What happened

Shares of Amicus Therapeutics (NASDAQ:FOLD) fell over 15% today after the company announced a stock offering seeking $150 million in gross proceeds, which could become $172.5 million if additional allotments are issued. The company says it will use the proceeds to invest in clinical development of its gene therapy pipeline as well as its gene therapy manufacturing efforts. 

Therefore, today's drop simply accounts for the share dilution that's expected to result from the offering, although it seems to be a bit overdone. While a price wasn't set and it appears the offering will occur in the public market, the company could see its outstanding share count rise by 7% to 10%. As of 1:47 p.m. EDT, the stock had settled to a 12.1% loss.

A declining chart on a chalkboard.

Image source: Getty Images.

So what

Amicus Therapeutics exited March with $438 million in cash, cash equivalents, and investments. But developing biologic and gene therapy drug candidates is an expensive endeavor. Preparing and securing the manufacturing capacity alone can cost significant sums, which has prompted several multibillion-dollar buyouts of gene therapy manufacturers in recent months.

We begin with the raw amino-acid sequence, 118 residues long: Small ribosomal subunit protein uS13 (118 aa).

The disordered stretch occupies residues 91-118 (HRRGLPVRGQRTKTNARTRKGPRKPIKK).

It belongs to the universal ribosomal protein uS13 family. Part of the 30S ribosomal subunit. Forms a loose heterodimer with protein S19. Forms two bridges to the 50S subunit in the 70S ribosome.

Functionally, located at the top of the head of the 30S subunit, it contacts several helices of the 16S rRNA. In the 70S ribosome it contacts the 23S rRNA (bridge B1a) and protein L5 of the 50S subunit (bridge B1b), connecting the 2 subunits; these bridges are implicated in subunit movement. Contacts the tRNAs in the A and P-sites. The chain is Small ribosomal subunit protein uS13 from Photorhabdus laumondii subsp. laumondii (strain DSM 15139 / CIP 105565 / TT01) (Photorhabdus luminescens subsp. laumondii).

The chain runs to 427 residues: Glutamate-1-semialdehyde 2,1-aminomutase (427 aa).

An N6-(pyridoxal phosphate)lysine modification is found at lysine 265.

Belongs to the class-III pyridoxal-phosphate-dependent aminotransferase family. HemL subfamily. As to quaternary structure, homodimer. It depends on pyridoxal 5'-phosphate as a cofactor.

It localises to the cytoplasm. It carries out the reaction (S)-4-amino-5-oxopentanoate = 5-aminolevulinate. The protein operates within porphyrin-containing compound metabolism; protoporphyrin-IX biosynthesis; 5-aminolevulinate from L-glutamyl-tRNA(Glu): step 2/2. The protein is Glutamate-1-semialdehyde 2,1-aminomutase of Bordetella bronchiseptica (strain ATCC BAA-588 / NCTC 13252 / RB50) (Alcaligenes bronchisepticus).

Indeed, the business listed building "manufacturing capabilities for Pompe biologic AT-GAA and gene therapy product candidates" and the "completion of the design and build of the Amicus Process Science and Gene Therapy Manufacturing facility" as primary uses for the new capital.

Now what

Although the dilution stings, Amicus Therapeutics is confident in its long-term strategy. The biopharma expects its Fabry disease drug Galafold could grow annual revenue to $500 million by 2023 and reach $1 billion by the end of the decade. If that pans out and its gene therapy pipeline enjoys a success or two, then investors surely won't remember today's news in a negative light -- if they remember it at all.

This article represents the opinion of the writer, who may disagree with the “official” recommendation position of a Motley Fool premium advisory service. We’re motley! Questioning an investing thesis -- even one of our own -- helps us all think critically about investing and make decisions that help us become smarter, happier, and richer.